As the film progresses, the characters become increasingly indistinguishable from one another – an intentional attempt at illustrating the suffocating homogeny of the group, perhaps, but monotonous all the same. Bombs go off, guns are fired and group members are either arrested or killed without so much as a modicum of effort rendered toward showcasing more than just Rebellion. To be completely honest, none of these characters really even seemed to like one another much, which is odd considering that their goals appeared to be one and the same.
The film does have its share of interesting and dare I say intriguing moments, but what tension or excitement these build up is quickly diluted by repeating the same processes again and again without any further insight into what’s actually taking place. The great German actress Martina Gedeck’s portrayal of Ulrike Meinhof comes the closest to a protagonist as the film has to offer, but Meinhof as an upper class, socially conscious journalist who leaves her adulterous husband is hardly enough to justify her joining the ranks of the RAF. In the end we’re left with zero understanding of the issues that surrounded the RAF and because of this, a trip to Wikipedia would be a more productive means of trying to come to terms with these people than 150 minutes of ‘splosions ever could be.
Why aren’t entire movies made this way? It’s a new form of musical.
Incidentally, favourite message board comment: “Sinise, FTW!” (at 1:13)
Director: Stuart Cooper
Screenplay: Christopher Hudson, Stuart Cooper
World War II is possibly one of the most difficult subjects to aptly portray on film. That’s not to say that it isn’t attempted again and again to varying degrees of success, but more recent fare such as Edward Zwick’s Defiance, Bryan Singer’s Valkyrie and Quentin Tarantino’s Inglourious Basterds lean toward frivolity as a result of their historical inaccuracy and lack of depth. It’s hardly surprising then, that of the monstrous offering of WWII films, only a small percentage can be viewed as anything more than cheap entertainment.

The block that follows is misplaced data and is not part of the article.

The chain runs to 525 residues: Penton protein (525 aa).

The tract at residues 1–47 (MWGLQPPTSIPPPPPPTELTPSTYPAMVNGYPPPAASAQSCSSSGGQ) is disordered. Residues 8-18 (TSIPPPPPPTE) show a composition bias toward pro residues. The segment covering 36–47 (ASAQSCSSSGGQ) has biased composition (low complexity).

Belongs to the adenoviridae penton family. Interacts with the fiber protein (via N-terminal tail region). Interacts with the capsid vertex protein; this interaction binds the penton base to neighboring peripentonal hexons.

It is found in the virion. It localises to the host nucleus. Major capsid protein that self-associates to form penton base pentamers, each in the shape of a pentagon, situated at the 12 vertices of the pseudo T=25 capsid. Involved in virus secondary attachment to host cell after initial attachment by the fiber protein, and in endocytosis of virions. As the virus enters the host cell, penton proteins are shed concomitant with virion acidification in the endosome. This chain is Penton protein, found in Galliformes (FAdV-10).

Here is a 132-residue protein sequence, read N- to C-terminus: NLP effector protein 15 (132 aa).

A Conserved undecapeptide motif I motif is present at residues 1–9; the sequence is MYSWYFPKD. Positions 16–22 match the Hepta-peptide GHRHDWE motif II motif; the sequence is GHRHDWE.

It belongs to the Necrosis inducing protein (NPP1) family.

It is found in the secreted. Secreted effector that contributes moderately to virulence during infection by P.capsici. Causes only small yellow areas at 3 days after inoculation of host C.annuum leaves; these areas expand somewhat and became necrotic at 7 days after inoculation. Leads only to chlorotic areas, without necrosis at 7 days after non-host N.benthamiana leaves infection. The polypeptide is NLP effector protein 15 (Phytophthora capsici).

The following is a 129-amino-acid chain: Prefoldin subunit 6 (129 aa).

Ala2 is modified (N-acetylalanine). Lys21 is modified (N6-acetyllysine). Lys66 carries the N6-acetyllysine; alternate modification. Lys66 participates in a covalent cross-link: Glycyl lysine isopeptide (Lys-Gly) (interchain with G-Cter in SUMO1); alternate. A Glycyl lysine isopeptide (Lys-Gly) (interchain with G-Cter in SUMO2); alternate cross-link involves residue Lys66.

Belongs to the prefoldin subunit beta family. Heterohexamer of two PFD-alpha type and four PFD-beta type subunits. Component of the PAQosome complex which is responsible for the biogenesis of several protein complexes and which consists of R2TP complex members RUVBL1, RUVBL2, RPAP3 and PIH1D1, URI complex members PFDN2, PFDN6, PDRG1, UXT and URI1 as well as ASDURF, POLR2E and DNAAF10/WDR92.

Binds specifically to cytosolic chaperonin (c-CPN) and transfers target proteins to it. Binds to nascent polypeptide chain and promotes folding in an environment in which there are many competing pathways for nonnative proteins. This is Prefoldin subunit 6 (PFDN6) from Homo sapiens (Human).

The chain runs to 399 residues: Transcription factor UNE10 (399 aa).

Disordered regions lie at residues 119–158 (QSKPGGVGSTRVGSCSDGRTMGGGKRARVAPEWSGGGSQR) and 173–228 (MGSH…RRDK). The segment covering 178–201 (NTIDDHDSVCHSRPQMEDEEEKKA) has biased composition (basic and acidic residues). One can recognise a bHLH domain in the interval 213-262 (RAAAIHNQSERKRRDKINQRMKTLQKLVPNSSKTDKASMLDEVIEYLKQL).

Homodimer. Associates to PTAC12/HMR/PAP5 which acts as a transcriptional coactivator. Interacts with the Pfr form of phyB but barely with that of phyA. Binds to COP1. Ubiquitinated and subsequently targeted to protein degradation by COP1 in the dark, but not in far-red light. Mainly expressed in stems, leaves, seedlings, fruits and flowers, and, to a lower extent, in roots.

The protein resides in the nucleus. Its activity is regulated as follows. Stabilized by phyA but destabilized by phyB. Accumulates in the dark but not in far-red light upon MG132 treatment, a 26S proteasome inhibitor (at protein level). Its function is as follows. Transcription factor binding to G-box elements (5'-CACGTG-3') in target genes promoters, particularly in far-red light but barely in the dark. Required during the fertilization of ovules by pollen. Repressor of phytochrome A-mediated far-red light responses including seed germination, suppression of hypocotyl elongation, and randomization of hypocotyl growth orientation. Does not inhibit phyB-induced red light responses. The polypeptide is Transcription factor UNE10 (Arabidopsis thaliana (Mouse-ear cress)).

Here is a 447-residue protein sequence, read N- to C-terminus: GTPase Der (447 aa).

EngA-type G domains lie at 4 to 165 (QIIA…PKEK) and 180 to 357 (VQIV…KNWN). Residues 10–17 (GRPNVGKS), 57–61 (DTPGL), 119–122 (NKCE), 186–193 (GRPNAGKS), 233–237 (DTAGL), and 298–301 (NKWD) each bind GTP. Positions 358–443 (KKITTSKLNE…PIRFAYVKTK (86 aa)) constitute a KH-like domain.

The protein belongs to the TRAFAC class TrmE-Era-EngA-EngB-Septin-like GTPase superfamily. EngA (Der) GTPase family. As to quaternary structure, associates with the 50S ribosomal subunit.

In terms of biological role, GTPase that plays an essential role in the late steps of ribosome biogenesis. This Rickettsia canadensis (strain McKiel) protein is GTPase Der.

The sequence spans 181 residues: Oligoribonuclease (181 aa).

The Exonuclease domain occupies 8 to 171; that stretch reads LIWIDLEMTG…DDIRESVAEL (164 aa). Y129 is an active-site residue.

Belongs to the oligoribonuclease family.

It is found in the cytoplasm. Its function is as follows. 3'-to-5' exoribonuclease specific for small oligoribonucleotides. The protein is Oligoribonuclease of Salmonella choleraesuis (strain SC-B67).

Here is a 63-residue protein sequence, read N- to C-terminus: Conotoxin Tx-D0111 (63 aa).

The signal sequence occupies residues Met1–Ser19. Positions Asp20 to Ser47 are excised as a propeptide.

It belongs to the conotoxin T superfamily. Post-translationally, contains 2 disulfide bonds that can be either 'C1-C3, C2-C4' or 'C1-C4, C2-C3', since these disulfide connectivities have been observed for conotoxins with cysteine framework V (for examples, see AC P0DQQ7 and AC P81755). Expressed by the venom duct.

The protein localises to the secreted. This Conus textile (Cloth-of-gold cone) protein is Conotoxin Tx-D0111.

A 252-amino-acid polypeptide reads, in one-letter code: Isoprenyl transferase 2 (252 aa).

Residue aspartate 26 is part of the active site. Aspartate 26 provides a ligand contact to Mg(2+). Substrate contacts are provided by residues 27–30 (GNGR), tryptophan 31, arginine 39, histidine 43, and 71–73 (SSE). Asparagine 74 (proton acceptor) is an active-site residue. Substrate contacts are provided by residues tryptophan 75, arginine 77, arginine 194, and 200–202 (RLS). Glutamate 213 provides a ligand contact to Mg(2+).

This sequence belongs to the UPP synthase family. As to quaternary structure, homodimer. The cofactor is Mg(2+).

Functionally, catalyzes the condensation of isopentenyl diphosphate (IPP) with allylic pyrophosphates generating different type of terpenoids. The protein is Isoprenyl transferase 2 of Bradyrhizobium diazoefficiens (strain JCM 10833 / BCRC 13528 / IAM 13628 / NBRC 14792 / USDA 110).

Perhaps it seems strange to fault a film for being nothing more than entertainment. Yet when it comes to depicting the horrors of World War II, film does indeed have a duty to uphold. Historical accuracy is primary, but also needed are attempts at preserving the fragments and complexities that make up war. Exploration of these aspects not only strengthens what we know of the war, but also creates the opportunity for an audience to consider perspectives beyond those typically framed by the standard war film.
For its part, Overlord is above and beyond the standard war film, playing out like a feverish dream and toying with the intimacy one might experience from secretly reading someone’s diary. The film practically breathes, it’s so deeply entrenched in what it means for a young man to literally hand over his life to the state in a time of war. Melding actual archival World War II footage into the film, Overlord riffs on neo-realism several decades after it was made fashionable by filmmakers like Roberto Rossellini and Kenji Mizoguchi. The story follows Tom, a quiet 20-year-old, as he’s called up for basic training before ultimately taking part in the D-Day invasion of Normandy.
The film itself is pure poetry: from the direction, to the dialogue to the seamless integration of archival war footage alongside the brilliant camera work of cinematographer John Alcott. All of it induces a powerful range of emotions: confusion, fear, love, innocence lost, helplessness and finally a morose acceptance of it all. As Tom submits himself to the state’s will, he’s become what he’s trained to be: a soldier; an empty vessel designed strictly to complete an objective, come what may.
Though Overlord doesn’t investigate the war as a whole, it does a superb job of investigating a life – a single solitary life, and what it means to simply relinquish that life for what would be considered a greater cause. In the process of this, Overlord makes no judgements on these circumstances, but it does encourage its audience above all, to feel.